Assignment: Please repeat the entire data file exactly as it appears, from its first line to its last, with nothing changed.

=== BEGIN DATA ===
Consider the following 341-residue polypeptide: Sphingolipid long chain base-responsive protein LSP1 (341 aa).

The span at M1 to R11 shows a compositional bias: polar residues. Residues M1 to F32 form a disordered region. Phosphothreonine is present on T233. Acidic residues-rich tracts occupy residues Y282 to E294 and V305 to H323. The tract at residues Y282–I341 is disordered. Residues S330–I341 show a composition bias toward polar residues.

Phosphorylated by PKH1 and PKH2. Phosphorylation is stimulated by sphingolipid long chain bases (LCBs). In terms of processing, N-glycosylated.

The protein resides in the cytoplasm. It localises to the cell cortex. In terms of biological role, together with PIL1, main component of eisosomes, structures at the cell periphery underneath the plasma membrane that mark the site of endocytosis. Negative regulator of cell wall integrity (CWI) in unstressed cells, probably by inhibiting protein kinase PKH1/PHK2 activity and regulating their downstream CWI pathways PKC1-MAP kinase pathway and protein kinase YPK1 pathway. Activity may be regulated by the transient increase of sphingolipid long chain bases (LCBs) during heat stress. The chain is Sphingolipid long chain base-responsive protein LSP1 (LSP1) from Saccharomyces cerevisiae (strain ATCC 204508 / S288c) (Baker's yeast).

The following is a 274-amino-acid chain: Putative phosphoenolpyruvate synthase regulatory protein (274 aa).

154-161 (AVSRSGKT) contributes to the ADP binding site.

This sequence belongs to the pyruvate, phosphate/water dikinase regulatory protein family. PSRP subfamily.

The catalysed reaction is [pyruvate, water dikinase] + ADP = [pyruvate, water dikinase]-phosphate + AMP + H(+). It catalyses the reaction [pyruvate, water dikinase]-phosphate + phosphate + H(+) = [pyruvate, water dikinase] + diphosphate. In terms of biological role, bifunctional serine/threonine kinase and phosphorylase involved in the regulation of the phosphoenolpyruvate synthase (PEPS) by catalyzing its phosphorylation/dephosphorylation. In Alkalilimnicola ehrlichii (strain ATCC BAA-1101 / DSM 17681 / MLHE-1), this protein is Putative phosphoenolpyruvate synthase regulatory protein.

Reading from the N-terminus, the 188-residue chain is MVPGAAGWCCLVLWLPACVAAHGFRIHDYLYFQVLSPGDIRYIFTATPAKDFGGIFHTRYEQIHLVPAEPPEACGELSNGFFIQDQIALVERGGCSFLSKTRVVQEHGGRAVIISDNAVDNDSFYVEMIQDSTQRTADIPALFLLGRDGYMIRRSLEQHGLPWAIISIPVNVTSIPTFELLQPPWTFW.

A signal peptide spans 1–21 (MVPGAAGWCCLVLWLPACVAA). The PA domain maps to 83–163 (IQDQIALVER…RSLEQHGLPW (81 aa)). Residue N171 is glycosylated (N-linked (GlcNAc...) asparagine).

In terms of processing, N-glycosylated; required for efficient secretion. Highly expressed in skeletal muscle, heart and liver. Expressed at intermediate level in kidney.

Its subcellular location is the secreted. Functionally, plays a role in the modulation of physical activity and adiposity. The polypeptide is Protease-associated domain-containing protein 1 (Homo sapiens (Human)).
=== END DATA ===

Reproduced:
Consider the following 341-residue polypeptide: Sphingolipid long chain base-responsive protein LSP1 (341 aa).

The span at M1 to R11 shows a compositional bias: polar residues. Residues M1 to F32 form a disordered region. Phosphothreonine is present on T233. Acidic residues-rich tracts occupy residues Y282 to E294 and V305 to H323. The tract at residues Y282–I341 is disordered. Residues S330–I341 show a composition bias toward polar residues.

Phosphorylated by PKH1 and PKH2. Phosphorylation is stimulated by sphingolipid long chain bases (LCBs). In terms of processing, N-glycosylated.

The protein resides in the cytoplasm. It localises to the cell cortex. In terms of biological role, together with PIL1, main component of eisosomes, structures at the cell periphery underneath the plasma membrane that mark the site of endocytosis. Negative regulator of cell wall integrity (CWI) in unstressed cells, probably by inhibiting protein kinase PKH1/PHK2 activity and regulating their downstream CWI pathways PKC1-MAP kinase pathway and protein kinase YPK1 pathway. Activity may be regulated by the transient increase of sphingolipid long chain bases (LCBs) during heat stress. The chain is Sphingolipid long chain base-responsive protein LSP1 (LSP1) from Saccharomyces cerevisiae (strain ATCC 204508 / S288c) (Baker's yeast).

The following is a 274-amino-acid chain: Putative phosphoenolpyruvate synthase regulatory protein (274 aa).

154-161 (AVSRSGKT) contributes to the ADP binding site.

This sequence belongs to the pyruvate, phosphate/water dikinase regulatory protein family. PSRP subfamily.

The catalysed reaction is [pyruvate, water dikinase] + ADP = [pyruvate, water dikinase]-phosphate + AMP + H(+). It catalyses the reaction [pyruvate, water dikinase]-phosphate + phosphate + H(+) = [pyruvate, water dikinase] + diphosphate. In terms of biological role, bifunctional serine/threonine kinase and phosphorylase involved in the regulation of the phosphoenolpyruvate synthase (PEPS) by catalyzing its phosphorylation/dephosphorylation. In Alkalilimnicola ehrlichii (strain ATCC BAA-1101 / DSM 17681 / MLHE-1), this protein is Putative phosphoenolpyruvate synthase regulatory protein.

Reading from the N-terminus, the 188-residue chain is MVPGAAGWCCLVLWLPACVAAHGFRIHDYLYFQVLSPGDIRYIFTATPAKDFGGIFHTRYEQIHLVPAEPPEACGELSNGFFIQDQIALVERGGCSFLSKTRVVQEHGGRAVIISDNAVDNDSFYVEMIQDSTQRTADIPALFLLGRDGYMIRRSLEQHGLPWAIISIPVNVTSIPTFELLQPPWTFW.

A signal peptide spans 1–21 (MVPGAAGWCCLVLWLPACVAA). The PA domain maps to 83–163 (IQDQIALVER…RSLEQHGLPW (81 aa)). Residue N171 is glycosylated (N-linked (GlcNAc...) asparagine).

In terms of processing, N-glycosylated; required for efficient secretion. Highly expressed in skeletal muscle, heart and liver. Expressed at intermediate level in kidney.

Its subcellular location is the secreted. Functionally, plays a role in the modulation of physical activity and adiposity. The polypeptide is Protease-associated domain-containing protein 1 (Homo sapiens (Human)).